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Reasons Why Bearded Dragon Beards Turn Black 

bearded dragon

Why is my bearded dragon turning black? | Is it normal to change color?  | When to be concerned  | Reasons  

Why is my bearded dragon turning black?

Bearded dragons are great pets. They are generally calm, friendly, easy-going animals that can live up to15 years with proper care and nutrition. With their spiny bodies and folds of skin—their “beard”—under their chins, they are also uniquely beautiful. Most people don’t know it, but these lizards tend to be social and have distinct personalities.  

One unique feature of bearded dragons is their ability to suddenly change color. While beardies can display a variety of colors, there may be times you witness your bearded dragon turning black in certain areas of their body. You may even see an all-black bearded dragon for a short period.

Is this normal? Or is there something wrong? 

While bearded dragons can change color for a variety of benign reasons, they also may change color in response to stress or illness. Pet parents should be familiar with the reasons why bearded dragons change color so that they know whether they should be concerned if such a change occurs. 

Do bearded dragons normally change color? 

Yes, it can be normal for bearded dragons to change color. They are able to do this because they have cells in their skin called chromatophores that contain pigment and can reflect light differently in response to changes in their mood, demeanor or environmental temperature. 

Color changes can sometimes happen gradually as a lizard gets older and their skin grows and stretches, or they can happen suddenly if there is something that makes a beardie excited or anxious.  Bearded dragons can also change the color of their backs rapidly in response to environmental temperature fluctuations. They will lighten the color of the skin over their backs when they are hot to try to absorb less heat. Conversely, they will darken the skin on their backs when they are cold as a way to absorb more heat.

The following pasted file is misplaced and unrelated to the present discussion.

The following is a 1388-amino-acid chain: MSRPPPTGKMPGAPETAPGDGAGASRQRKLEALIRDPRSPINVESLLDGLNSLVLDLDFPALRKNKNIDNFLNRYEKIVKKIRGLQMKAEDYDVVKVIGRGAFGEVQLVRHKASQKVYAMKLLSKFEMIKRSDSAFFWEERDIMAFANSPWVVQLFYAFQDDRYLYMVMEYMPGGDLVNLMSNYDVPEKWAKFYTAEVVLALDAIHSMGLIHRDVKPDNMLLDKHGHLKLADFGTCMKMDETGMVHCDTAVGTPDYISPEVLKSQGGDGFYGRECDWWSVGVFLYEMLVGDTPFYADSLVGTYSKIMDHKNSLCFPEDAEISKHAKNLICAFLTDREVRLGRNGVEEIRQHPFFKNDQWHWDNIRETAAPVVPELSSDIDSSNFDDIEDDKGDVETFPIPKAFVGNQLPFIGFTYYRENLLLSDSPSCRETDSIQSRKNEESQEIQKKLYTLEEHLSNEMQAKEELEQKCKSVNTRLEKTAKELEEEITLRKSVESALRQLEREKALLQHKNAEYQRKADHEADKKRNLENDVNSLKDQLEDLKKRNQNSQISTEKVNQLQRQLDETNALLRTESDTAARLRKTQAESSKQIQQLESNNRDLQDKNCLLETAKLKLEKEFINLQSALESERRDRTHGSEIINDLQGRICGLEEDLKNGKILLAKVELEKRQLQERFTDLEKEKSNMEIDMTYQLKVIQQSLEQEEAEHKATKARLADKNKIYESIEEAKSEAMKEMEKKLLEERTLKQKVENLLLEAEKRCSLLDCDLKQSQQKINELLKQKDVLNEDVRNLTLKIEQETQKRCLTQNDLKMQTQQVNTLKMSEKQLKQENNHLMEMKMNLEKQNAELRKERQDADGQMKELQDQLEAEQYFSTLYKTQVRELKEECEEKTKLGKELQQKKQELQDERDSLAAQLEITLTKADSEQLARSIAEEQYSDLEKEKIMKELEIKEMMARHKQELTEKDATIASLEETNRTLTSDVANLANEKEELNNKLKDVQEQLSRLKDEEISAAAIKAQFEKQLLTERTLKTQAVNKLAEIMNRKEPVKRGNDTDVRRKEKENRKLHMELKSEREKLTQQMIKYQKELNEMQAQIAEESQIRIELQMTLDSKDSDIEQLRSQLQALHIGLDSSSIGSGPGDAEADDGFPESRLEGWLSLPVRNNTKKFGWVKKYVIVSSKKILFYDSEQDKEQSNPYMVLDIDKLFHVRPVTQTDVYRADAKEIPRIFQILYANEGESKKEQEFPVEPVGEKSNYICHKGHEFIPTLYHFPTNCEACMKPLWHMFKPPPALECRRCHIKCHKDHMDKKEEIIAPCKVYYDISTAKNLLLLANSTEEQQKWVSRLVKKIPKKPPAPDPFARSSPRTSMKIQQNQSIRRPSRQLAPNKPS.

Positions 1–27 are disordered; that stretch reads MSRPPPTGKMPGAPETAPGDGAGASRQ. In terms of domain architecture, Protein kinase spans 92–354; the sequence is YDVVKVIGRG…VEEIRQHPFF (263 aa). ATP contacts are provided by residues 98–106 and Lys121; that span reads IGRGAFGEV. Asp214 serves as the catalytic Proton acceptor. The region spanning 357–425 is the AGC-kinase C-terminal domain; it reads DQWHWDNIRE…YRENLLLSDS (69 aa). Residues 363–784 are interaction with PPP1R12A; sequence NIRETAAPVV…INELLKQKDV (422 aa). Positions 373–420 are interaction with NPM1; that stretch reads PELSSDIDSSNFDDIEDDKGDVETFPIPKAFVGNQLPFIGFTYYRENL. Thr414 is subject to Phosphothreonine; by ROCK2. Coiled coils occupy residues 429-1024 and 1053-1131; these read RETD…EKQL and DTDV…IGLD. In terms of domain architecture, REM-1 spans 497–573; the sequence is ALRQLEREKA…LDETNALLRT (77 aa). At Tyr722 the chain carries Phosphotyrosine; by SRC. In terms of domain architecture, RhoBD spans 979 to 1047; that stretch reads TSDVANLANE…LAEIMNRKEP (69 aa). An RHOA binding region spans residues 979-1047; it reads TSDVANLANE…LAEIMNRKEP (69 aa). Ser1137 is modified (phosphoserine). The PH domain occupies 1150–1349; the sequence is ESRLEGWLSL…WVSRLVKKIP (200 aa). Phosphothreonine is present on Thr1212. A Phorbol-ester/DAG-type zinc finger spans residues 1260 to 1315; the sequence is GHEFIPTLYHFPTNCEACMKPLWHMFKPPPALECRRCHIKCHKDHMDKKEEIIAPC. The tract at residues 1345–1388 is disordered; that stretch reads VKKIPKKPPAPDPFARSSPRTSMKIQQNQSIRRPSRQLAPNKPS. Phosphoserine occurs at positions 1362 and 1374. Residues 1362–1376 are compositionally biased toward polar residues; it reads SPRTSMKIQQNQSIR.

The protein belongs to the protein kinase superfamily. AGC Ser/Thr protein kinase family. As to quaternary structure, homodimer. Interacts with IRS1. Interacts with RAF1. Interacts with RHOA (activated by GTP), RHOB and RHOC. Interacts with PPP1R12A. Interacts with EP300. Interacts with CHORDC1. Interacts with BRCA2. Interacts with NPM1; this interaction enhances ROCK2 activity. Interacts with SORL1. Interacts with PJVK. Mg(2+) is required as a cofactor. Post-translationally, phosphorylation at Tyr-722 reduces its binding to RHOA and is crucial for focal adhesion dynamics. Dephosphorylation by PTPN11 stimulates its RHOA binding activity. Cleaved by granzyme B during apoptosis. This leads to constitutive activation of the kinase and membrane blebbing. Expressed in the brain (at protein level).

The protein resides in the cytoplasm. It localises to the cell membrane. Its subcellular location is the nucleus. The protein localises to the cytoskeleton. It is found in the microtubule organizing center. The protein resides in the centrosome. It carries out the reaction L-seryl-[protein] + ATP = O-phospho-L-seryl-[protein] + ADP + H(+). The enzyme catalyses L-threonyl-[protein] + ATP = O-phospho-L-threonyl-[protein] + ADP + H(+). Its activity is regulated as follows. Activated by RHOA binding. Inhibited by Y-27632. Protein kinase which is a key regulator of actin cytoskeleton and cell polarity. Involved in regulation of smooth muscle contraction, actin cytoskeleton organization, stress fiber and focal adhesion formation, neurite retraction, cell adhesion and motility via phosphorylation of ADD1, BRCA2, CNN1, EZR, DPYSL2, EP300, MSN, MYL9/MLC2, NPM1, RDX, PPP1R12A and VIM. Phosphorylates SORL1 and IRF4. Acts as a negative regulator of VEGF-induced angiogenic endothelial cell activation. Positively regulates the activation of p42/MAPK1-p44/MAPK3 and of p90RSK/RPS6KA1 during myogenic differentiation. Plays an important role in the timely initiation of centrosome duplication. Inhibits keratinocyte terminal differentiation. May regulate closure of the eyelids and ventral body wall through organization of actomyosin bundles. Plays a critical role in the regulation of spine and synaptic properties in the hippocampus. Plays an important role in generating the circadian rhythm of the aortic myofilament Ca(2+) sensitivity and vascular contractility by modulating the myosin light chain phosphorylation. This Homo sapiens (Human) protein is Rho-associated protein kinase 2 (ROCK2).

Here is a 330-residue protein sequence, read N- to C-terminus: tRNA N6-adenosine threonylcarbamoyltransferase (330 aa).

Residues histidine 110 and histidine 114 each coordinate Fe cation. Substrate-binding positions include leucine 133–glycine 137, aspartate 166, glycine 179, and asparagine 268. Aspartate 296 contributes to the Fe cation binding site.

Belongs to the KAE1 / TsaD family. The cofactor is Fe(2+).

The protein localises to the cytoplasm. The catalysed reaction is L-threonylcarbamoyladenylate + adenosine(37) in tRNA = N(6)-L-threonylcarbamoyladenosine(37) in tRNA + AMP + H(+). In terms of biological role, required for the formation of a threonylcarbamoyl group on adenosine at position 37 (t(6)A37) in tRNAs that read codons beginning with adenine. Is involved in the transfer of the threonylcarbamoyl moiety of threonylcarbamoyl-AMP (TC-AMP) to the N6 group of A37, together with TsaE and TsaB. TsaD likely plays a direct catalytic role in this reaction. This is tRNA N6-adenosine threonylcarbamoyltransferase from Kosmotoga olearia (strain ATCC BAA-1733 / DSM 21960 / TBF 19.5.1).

While a bearded dragon may appear black because they are reacting to their surroundings, unique colors in lizards—including black—may simply occur in some breeds because they have been bred to have specific skin colors and patterns. This is how the color mutations in the albino black bearded dragon and blue flame black bearded dragon have been achieved.

Even though color changes may be normal, pet parents should monitor and be inquisitive about their bearded dragon’s color changes. This understanding can offer important clues about how a pet feels and how comfortable they are in their environment. 

When to be concerned 

Skin color changes in bearded dragons can happen suddenly or over the course of months.  As we’ve discussed, there are some perfectly normal reasons a beardie may change their skin color to black that shouldn’t be cause for concern. However, there are some